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group of English and American poets writing from 1909 to about 1917, who were united by their revolt against the exuberant imagery and diffuse sentimentality of 19th-century poetry. Influenced by classicism, by Chinese and Japanese poetry, and by the French symbolistssymbolists,
in literature, a school originating in France toward the end of the 19th cent. in reaction to the naturalism and realism of the period. Designed to convey impressions by suggestion rather than by direct statement, symbolism found its first expression in poetry but
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, the imagists stated that poetic ideas are best expressed by the actual rendering of concrete images without superfluous commentary. They held the poet must embody his feelings in specific physical analogies that exactly convey his meaning. He must produce a hard, clear, concentrated poetry, free of stilted and artificial vocabulary, meter, and imagery. Ezra Pound, as head of the group, edited the anthology Des Imagistes (1914) and gained control of the Egoist (1913–19), which became the principle imagist journal. Pound soon left imagism for other artistic and political causes, but imagism continued to flourish, through the efforts of Richard AldingtonAldington, Richard
, 1892–1962, English poet and novelist. While studying at the Univ. of London, he became acquainted with Ezra Pound and H. D. (Hilda Doolittle), whom he married in 1913.
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, Hilda DoolittleDoolittle, Hilda,
pseud. H. D.,
1886–1961, American poet, b. Bethlehem, Pa., educated at Bryn Mawr. After 1911 she lived abroad, marrying Richard Aldington in 1913.
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, D. H. Lawrence, and John Gould FletcherFletcher, John Gould,
1886–1950, American poet, b. Little Rock, Ark., educated (1903–7) at Harvard. After traveling throughout Europe, he became a leader of the imagists in England.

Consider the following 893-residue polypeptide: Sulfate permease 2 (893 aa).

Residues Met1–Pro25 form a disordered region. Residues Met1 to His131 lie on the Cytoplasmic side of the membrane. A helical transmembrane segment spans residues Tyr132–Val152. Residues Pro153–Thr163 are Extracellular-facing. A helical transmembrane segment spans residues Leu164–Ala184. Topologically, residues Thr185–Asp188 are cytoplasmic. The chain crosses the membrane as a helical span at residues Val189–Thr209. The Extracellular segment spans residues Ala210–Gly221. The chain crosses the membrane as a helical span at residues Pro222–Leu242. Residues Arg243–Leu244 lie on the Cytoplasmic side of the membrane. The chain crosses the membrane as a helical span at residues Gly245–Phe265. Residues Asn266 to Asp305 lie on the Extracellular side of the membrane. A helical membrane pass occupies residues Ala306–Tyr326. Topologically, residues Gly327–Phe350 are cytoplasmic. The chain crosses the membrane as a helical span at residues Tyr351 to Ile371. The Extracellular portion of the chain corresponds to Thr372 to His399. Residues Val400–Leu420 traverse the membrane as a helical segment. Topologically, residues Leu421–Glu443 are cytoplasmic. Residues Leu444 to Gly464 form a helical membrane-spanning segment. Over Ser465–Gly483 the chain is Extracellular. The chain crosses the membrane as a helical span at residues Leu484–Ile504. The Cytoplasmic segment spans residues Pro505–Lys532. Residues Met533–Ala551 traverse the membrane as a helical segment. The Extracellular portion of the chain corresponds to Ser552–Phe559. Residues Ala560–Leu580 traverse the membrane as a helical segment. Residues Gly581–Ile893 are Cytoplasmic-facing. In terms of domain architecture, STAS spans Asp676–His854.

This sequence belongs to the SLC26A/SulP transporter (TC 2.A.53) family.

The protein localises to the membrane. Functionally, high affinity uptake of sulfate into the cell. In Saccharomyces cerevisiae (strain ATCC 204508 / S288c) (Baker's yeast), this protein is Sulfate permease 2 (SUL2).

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. James Joyce published in three imagist anthologies (1915, 1916, 1917). In its revival of the clarity and conciseness of classical poetry and in its general liberating effect on literature, imagism has been an important influence on 20th-century poetry.


See Imagist Anthology (1930, repr. 1970); P. Jones, ed., Imagist Poetry (1973); study by G. Hughes (1960).

References in periodicals archive ?
In order to focus this essay even further, I will look carefully at modes of visual prompting within Imagist poetry.
Pound chose an eclectic approach for the journal, which he described to James Joyce as "a new Futurist, Cubist, Imagist quarterly" (Perloff 1986, 175).
37) The three rules of the imagists were 1) Direct treatment of the "thing," whether subjective or objective; 2) To use absolutely no word that does not contribute to the presentation; 3) As regarding rhythm: To compose in the sequence of the musical phrase, not in the sequence of the metronome.
The range is intended to be inclusive, with representation from Victorians, Imagists, modernists, the Harlem Renaissance, Black Mountain, Beats, confessional poets, and the Black Arts Movement.
In graduate school, I was excited by the bravado and return to narrative seen in paintings of the early 1980s; however, the Chicago Imagists influenced me more than New York "bad boys" like Eric Fischl and David Salle.
Hulme, a British writer who died in 1917 in World War I, was an influential figure for the Imagists before 1914.
Gunslinger's transition from outlaw to classic--from its serial release starting in 1968 to Wingbow's 1975 complete edition (printed by the fugitive Zephyrus Imagists investigated by Alastair Johnston in this issue) to Duke University Press's reprint in 1989, replete with enthusiastic introduction by Marjorie Perloff, president-elect of the Modern Language Association (4)--has done little to mitigate the delight this "post-ephemeral" "spasm / of presyntactic metalinguistic urgency" supplies as it traverses the "terrific actualism" of "the inside real / and the outsidereal.
By contrast the works of the imagists, which said for the most part nothing at all, but only presented experiences, were shocking or puzzling or risible to their early readers because, instead of that familiar vatic prolixity, they were extremely short and supposed to be denuded of artifice.
Eliot, whose merit was to break the cult of estheticism, especially of the Imagists, whom Milosz compared to the Skamander poets in Poland.
Paley: It's really hard to say that because, first of all, I wrote for so many years all by myself, but I read poetry from Mother Goose-childhood through 1000 Best Loved Poems to the Imagists on the way to Yeats.
The original Imagists often wrote short poems that resembled those in the Greek Anthology (Archilochus and others) or Japanese haiku; there was usually a certain formality about them.
And the reason why this irreverent postmodern approach fails to help the imagists transfigure TV is simply that TV has beaten the imagists to the punch.